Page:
City staff are pushing Rideau Transit Group (RTG) to remedy the outstanding issues with Ottawa’s light-rail transit system by the end of August, but the consortium responsible for building and maintaining the LRT line is expecting work to last for the rest of 2020.
Ottawa’s director of rail Michael Morgan gave a presentation to city council Wednesday on the status of the Confederation Line LRT, which has been plagued by issues such as door jams and insufficient train availability.
Morgan said RTG provided an updated plan to the city on April 24 to fix these outstanding issues, but it was missing a key piece of information: a firm timeline on when Ottawa will have an LRT system that consistently achieves the standards the city set out in the original contract to build the phase one light-rail line.
Some of the issues with fixing the LRT’s outstanding issues are exacerbated by the novel coronavirus pandemic, which is constraining global supply chains.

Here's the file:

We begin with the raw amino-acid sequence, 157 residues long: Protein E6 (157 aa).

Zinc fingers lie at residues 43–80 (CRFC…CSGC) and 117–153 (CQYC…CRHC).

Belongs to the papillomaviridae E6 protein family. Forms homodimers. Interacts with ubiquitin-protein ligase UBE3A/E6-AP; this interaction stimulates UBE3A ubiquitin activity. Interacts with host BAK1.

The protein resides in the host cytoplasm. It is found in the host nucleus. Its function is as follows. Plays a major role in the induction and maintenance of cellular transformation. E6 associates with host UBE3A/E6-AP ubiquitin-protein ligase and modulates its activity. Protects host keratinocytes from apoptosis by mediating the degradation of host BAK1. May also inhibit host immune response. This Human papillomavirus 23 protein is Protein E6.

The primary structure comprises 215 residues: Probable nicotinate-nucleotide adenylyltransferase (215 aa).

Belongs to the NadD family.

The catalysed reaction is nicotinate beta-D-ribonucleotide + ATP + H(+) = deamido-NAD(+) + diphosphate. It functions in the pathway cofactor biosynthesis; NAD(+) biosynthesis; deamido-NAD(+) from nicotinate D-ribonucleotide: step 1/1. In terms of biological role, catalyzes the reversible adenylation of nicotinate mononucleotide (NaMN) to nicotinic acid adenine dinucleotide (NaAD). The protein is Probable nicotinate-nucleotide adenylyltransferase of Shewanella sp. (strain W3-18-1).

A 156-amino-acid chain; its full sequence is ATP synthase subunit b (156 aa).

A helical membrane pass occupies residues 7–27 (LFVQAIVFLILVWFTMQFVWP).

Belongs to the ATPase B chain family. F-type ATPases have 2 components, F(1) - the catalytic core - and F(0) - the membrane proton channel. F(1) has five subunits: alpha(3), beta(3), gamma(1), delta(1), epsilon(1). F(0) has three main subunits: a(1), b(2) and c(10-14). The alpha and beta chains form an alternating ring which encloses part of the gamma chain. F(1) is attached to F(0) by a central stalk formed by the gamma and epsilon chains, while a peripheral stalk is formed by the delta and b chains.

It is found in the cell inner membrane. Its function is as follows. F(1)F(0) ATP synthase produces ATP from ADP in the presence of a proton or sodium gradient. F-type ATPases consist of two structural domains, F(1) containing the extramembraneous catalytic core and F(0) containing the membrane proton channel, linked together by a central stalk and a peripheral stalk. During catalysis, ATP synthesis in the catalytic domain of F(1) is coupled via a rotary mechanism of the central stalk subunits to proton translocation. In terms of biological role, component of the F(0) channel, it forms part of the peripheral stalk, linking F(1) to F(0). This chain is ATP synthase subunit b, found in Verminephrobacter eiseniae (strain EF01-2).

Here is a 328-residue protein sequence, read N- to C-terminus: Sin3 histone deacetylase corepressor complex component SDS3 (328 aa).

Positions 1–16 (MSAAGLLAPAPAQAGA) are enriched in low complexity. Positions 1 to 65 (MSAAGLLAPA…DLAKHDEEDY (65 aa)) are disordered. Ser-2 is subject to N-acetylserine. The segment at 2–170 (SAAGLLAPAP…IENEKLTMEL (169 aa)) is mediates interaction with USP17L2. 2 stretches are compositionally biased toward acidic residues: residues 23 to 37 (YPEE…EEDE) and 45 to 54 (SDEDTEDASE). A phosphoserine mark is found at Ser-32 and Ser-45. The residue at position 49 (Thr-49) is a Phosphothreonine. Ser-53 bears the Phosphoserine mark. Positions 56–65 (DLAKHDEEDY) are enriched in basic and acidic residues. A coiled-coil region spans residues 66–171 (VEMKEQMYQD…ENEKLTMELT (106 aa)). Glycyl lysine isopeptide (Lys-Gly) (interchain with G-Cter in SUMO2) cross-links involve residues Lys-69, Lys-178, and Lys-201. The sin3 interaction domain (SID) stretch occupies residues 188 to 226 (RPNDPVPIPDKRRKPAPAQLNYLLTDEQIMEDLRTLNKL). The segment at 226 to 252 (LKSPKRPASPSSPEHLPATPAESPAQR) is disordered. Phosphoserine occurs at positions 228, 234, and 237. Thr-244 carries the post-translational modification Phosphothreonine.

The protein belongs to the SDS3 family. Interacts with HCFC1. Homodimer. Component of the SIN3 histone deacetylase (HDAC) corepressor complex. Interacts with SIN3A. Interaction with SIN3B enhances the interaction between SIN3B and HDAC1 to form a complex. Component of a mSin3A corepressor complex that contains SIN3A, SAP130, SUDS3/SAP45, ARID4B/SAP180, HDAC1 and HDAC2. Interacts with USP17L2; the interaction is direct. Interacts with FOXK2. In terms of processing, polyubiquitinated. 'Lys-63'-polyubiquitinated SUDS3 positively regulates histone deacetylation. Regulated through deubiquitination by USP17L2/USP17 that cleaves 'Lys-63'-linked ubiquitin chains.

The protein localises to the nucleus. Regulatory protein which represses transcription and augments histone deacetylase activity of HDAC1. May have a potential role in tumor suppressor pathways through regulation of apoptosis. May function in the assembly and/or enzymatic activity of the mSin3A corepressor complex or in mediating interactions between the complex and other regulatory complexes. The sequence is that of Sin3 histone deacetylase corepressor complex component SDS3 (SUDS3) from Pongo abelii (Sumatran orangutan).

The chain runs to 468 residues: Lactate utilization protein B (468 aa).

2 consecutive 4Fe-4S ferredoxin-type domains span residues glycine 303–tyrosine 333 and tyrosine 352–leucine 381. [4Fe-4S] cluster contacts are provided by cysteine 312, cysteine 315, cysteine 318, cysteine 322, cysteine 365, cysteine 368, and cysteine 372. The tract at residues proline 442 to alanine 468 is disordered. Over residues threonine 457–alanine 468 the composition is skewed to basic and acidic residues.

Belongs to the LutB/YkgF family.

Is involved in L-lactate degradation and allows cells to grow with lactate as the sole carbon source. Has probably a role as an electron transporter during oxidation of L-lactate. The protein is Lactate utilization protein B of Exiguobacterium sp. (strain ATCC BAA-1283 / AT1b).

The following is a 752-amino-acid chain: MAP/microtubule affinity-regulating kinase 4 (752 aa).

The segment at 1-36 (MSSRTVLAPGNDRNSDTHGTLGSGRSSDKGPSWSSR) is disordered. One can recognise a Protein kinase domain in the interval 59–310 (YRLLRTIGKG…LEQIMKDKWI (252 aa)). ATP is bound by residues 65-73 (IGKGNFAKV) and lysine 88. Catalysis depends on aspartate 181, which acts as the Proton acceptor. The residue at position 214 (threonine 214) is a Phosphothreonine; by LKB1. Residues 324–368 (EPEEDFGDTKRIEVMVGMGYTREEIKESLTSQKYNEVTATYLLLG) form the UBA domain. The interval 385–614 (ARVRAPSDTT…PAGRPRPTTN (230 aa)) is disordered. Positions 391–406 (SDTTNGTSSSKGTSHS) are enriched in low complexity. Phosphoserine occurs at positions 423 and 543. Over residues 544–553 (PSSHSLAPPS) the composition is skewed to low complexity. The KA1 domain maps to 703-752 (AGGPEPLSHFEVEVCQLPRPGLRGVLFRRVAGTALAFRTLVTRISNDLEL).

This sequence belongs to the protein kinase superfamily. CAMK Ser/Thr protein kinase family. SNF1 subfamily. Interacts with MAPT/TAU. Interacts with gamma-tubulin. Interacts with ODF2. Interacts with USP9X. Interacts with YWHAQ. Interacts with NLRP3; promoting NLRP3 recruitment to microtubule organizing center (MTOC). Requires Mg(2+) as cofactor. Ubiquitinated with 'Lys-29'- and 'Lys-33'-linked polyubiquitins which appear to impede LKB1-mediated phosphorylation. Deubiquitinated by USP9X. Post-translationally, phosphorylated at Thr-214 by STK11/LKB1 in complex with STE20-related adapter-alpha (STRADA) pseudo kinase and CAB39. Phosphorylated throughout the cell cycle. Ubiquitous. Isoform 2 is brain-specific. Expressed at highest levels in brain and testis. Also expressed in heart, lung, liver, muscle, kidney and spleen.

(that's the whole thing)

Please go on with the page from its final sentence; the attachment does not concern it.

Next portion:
This is a primary concern for fixing the LRT’s troublesome auxiliary power units, which require parts made in Europe.
John Manconi, the city’s transit boss, said Wednesday that RTG had told him verbally that work needed to remedy LRT’s long-standing issues will likely stretch into the end of 2020.
He told council that he pushed back on RTG’s timeline, asking executives to get the work done by the end of August.
Getting Ottawa’s LRT back up to full operations by that date will be key to the city’s transit service restoration plan, Manconi said, which he is due to report at a special transit commission scheduled for June 1.
“We have a restoration plan that depends on rail,” he said.
The pandemic has been a boon for RTG, as the decreased ridership has allowed it to fully close the system for seven total days across two periods to complete needed maintenance work.
Morgan said the Confederation Line is also only running nine double trains at peak periods during the pandemic, with seven under maintenance and two in reserve.
“The fact that RTG has seven double trains in its maintenance shop, essentially at all times, lets them get ahead of their modification program,” Morgan said.
Manconi noted that problems with the trains are often outside of the city’s purview, as the contract for the vehicles is between RTG and trainmaker Alstom, directly.
Manconi said he’s told RTG that the consortium needs to hold Alstom’s feet to the fire to get the trains in a reliable working condition — regardless of any pandemic disruptions.